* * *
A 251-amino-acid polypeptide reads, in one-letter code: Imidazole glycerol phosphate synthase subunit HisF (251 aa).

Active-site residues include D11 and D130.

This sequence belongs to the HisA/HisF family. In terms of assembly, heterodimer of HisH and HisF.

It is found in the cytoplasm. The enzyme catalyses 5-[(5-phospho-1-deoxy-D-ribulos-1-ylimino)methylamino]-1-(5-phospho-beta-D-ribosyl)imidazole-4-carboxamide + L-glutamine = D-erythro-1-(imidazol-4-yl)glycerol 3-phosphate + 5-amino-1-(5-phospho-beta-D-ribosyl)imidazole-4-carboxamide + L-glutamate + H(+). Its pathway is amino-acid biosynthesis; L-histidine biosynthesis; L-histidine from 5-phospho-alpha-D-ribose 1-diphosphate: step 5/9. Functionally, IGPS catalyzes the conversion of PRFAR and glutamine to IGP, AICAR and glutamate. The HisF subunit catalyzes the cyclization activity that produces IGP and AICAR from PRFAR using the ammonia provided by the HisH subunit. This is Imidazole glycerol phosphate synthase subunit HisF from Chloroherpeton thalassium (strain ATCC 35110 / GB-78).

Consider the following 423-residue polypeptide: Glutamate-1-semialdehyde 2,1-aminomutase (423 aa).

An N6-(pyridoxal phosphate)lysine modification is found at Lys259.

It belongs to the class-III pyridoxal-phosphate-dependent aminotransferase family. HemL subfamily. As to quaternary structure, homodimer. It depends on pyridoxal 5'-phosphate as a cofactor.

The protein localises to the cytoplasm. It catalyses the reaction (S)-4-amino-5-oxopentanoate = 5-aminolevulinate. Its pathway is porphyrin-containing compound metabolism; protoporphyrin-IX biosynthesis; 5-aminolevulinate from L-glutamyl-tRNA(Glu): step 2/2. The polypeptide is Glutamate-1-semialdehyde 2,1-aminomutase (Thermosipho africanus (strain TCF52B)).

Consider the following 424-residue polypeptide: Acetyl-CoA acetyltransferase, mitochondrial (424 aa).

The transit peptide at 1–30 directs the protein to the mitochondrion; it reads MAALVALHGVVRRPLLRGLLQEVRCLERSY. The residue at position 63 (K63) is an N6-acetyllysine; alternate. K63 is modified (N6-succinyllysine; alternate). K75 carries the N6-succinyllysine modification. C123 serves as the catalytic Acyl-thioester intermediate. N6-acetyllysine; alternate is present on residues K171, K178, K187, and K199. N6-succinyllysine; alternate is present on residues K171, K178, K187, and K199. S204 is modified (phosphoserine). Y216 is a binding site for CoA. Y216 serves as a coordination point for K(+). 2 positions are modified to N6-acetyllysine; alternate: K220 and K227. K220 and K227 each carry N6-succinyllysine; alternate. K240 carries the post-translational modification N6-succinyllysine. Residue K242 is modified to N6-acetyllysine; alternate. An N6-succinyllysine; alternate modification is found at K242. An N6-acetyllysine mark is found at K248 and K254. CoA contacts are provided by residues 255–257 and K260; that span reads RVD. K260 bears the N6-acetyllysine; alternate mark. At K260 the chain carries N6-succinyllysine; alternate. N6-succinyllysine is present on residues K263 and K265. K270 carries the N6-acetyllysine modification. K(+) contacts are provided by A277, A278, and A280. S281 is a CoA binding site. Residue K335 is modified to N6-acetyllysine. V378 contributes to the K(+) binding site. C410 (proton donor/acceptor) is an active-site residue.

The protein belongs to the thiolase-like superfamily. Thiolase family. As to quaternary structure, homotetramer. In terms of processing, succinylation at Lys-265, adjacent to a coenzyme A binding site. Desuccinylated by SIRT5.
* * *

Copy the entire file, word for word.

A 251-amino-acid polypeptide reads, in one-letter code: Imidazole glycerol phosphate synthase subunit HisF (251 aa).

Active-site residues include D11 and D130.

This sequence belongs to the HisA/HisF family. In terms of assembly, heterodimer of HisH and HisF.

It is found in the cytoplasm. The enzyme catalyses 5-[(5-phospho-1-deoxy-D-ribulos-1-ylimino)methylamino]-1-(5-phospho-beta-D-ribosyl)imidazole-4-carboxamide + L-glutamine = D-erythro-1-(imidazol-4-yl)glycerol 3-phosphate + 5-amino-1-(5-phospho-beta-D-ribosyl)imidazole-4-carboxamide + L-glutamate + H(+). Its pathway is amino-acid biosynthesis; L-histidine biosynthesis; L-histidine from 5-phospho-alpha-D-ribose 1-diphosphate: step 5/9. Functionally, IGPS catalyzes the conversion of PRFAR and glutamine to IGP, AICAR and glutamate. The HisF subunit catalyzes the cyclization activity that produces IGP and AICAR from PRFAR using the ammonia provided by the HisH subunit. This is Imidazole glycerol phosphate synthase subunit HisF from Chloroherpeton thalassium (strain ATCC 35110 / GB-78).

Consider the following 423-residue polypeptide: Glutamate-1-semialdehyde 2,1-aminomutase (423 aa).

An N6-(pyridoxal phosphate)lysine modification is found at Lys259.

It belongs to the class-III pyridoxal-phosphate-dependent aminotransferase family. HemL subfamily. As to quaternary structure, homodimer. It depends on pyridoxal 5'-phosphate as a cofactor.

The protein localises to the cytoplasm. It catalyses the reaction (S)-4-amino-5-oxopentanoate = 5-aminolevulinate. Its pathway is porphyrin-containing compound metabolism; protoporphyrin-IX biosynthesis; 5-aminolevulinate from L-glutamyl-tRNA(Glu): step 2/2. The polypeptide is Glutamate-1-semialdehyde 2,1-aminomutase (Thermosipho africanus (strain TCF52B)).

Consider the following 424-residue polypeptide: Acetyl-CoA acetyltransferase, mitochondrial (424 aa).

The transit peptide at 1–30 directs the protein to the mitochondrion; it reads MAALVALHGVVRRPLLRGLLQEVRCLERSY. The residue at position 63 (K63) is an N6-acetyllysine; alternate. K63 is modified (N6-succinyllysine; alternate). K75 carries the N6-succinyllysine modification. C123 serves as the catalytic Acyl-thioester intermediate. N6-acetyllysine; alternate is present on residues K171, K178, K187, and K199. N6-succinyllysine; alternate is present on residues K171, K178, K187, and K199. S204 is modified (phosphoserine). Y216 is a binding site for CoA. Y216 serves as a coordination point for K(+). 2 positions are modified to N6-acetyllysine; alternate: K220 and K227. K220 and K227 each carry N6-succinyllysine; alternate. K240 carries the post-translational modification N6-succinyllysine. Residue K242 is modified to N6-acetyllysine; alternate. An N6-succinyllysine; alternate modification is found at K242. An N6-acetyllysine mark is found at K248 and K254. CoA contacts are provided by residues 255–257 and K260; that span reads RVD. K260 bears the N6-acetyllysine; alternate mark. At K260 the chain carries N6-succinyllysine; alternate. N6-succinyllysine is present on residues K263 and K265. K270 carries the N6-acetyllysine modification. K(+) contacts are provided by A277, A278, and A280. S281 is a CoA binding site. Residue K335 is modified to N6-acetyllysine. V378 contributes to the K(+) binding site. C410 (proton donor/acceptor) is an active-site residue.

The protein belongs to the thiolase-like superfamily. Thiolase family. As to quaternary structure, homotetramer. In terms of processing, succinylation at Lys-265, adjacent to a coenzyme A binding site. Desuccinylated by SIRT5.